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Nurse on Call

Nurses and midwives care for the most vulnerable in our community, and as a profession, are a fundamental part of our frontline response to public health.

The year 2020 was nominated by the World Health Organisation as the International Year of the Nurse and Midwife, to celebrate the 200th anniversary of the birth of Florence Nightingale, a pioneer in nursing. The practices of handwashing, standards of cleanliness and learning from data, which were endorsed by Florence Nightingale during the Crimean War are at the forefront of our minds again, as the global community battles the Covid-19 Pandemic.

While many in our community have been staying home to stay safe, our nurses have mobilised: staffing the drive-through Covid-19 testing facility at Wodonga Hospital, performing contact-tracing, and supporting patients, students and fellow staff to be COVID-safe at all times. Our midwives have continued to support birthing women in a strange and anxious time, our community nurses continue to attend to those in need, and our hospital staff show up, day and night to care for the sick. These men and women, donned in PPE, and putting the needs of others first, have become a thin-red line that is keeping our community safe.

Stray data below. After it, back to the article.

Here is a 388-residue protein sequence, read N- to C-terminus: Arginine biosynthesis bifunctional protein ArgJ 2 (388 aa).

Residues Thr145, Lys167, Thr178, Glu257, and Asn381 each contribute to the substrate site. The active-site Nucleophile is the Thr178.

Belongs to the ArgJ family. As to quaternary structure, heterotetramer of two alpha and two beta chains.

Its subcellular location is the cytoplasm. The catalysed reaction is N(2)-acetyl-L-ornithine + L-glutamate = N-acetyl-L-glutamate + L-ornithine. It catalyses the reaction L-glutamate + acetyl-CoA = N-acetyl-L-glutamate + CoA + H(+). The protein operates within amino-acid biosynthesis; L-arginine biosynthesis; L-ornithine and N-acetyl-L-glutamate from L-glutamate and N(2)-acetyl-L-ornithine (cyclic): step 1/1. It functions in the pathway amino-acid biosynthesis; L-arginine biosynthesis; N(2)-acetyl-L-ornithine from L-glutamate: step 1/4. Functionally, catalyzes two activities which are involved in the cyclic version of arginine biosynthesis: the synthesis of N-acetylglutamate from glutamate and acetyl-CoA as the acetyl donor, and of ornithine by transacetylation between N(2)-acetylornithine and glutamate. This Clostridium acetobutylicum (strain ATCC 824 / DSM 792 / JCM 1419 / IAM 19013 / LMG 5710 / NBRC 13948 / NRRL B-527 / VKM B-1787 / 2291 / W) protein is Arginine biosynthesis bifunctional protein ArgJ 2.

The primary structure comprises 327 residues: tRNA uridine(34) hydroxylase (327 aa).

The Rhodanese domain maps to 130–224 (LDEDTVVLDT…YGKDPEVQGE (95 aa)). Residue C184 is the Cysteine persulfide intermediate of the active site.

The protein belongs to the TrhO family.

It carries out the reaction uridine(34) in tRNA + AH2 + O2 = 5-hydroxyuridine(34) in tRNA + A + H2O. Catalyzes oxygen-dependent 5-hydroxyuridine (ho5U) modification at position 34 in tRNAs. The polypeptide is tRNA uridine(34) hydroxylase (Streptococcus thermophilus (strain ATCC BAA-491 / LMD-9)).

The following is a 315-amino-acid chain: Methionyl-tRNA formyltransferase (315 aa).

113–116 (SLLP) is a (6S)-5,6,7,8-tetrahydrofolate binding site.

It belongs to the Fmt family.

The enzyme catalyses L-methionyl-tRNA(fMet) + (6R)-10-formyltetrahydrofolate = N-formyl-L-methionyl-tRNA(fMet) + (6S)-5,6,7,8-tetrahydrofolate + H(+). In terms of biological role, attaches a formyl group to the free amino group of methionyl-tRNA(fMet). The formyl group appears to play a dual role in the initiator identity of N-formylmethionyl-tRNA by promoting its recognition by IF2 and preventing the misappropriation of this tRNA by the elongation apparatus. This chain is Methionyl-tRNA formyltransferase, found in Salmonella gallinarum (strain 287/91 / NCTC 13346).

2020 has been a year of immense challenges, but it is also a time to celebrate nurses and midwives of the past and present - their training, experiences, achievements, and their sacrifice. In a year dominated by a rolling public health emergency it is clear, we have never needed them more.

Nurse on Call is a collaboration between Albury Wodonga Health and Albury LibraryMuseum to celebrate the International Year of the Nurse and Midwife. One hundred years of nursing in the Albury Wodonga region is explored through images, primary sources, newspaper articles, official hospital documents, and oral histories. We cannot tell every story, but we hope to provide a glimpse into the nurses of the past, while also celebrating the nurses of the present.